Rusty Halvorson provides a market update as of 10/01/2020 at 12 p.m. Central Time.
Outside Markets: U.S. stock continued their march higher on Thursday to begin the month of October.
Although investors don’t see a repeat of the spring lockdowns due to coronavirus, there is concern about cold weather on the horizon and the upcoming flu season.
We visited with Arlan Suderman, Chief Commodities Economist with StoneX, and asked the question — are we in a new bull market environment?
Livestock: Cattle and hog trade on the futures board has been mixed on the day.
National Daily Direct Hogs at midday were $1.10 lower, with a weighted average of $63.60.
The projected slaughter rate for cattle is estimated at 120,00 head for Thursday, as cash cattle trade has largely been quiet on the week.
Grains: Corn and soybean futures are maintaining a firm tone following yesterday’s impressive rally. Wheat futures, on the other hand, have seen mixed activity in Thursday’s trade.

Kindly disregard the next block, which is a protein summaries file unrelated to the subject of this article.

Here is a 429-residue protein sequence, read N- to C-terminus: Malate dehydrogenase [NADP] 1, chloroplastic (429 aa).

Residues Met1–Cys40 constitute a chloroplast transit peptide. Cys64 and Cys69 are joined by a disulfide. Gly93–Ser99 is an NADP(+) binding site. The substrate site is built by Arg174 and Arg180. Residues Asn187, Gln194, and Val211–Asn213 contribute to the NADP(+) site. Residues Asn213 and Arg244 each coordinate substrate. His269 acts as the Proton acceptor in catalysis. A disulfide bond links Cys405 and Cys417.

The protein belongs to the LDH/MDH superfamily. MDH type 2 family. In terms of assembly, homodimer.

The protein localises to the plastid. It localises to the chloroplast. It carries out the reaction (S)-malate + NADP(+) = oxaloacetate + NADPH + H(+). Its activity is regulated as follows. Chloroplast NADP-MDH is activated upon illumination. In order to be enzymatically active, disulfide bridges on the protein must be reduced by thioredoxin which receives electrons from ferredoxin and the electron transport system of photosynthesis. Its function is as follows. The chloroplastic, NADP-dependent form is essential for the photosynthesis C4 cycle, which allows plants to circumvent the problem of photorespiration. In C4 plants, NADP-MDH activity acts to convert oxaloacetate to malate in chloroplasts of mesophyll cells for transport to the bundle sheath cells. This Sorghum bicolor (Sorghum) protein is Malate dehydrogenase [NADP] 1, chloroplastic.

Early Grains: The grains trended higher in the overnight session.
Corn and soybeans soared higher on Wednesday – reacting to larger than expected cuts to U.S. grain stocks, reported by USDA.
Old crop corn stocks were reported a 2 billion bushels by USDA, around 200 million less than traders were expecting.
Old crop soybean stocks were reported at 523 million bushels, about 50 million bushels less than the trade was expecting.
We visited after the report numbers were released with Arlan Suderman, Chief Commodities Economist with StoneX
Livestock: Cattle and Hog futures are being called mixed to begin trade as we start the Month of October.
Live Cattle futures closed lower on Wednesday, after touching the best level in over a month.
Lean Hog futures, on the other hand, trended higher on the day yesterday.
A few cash cattle deals were being reported in parts of Western Nebraska at $107 on a live basis, $2 higher than a week ago.
Outside Markets: The Dow Jones Industrial Average closed up 329 points on Wednesday.
U.S. benchmark oil prices ended the session 2.4% higher. The EIA reported that commercial inventories in the U.S. fell by 2 million barrels last week, the 9th decline in 10 weeks.
Natural gas prices ended the third quarter with a 44% increase, marking the biggest gains since the second quarter of 2016.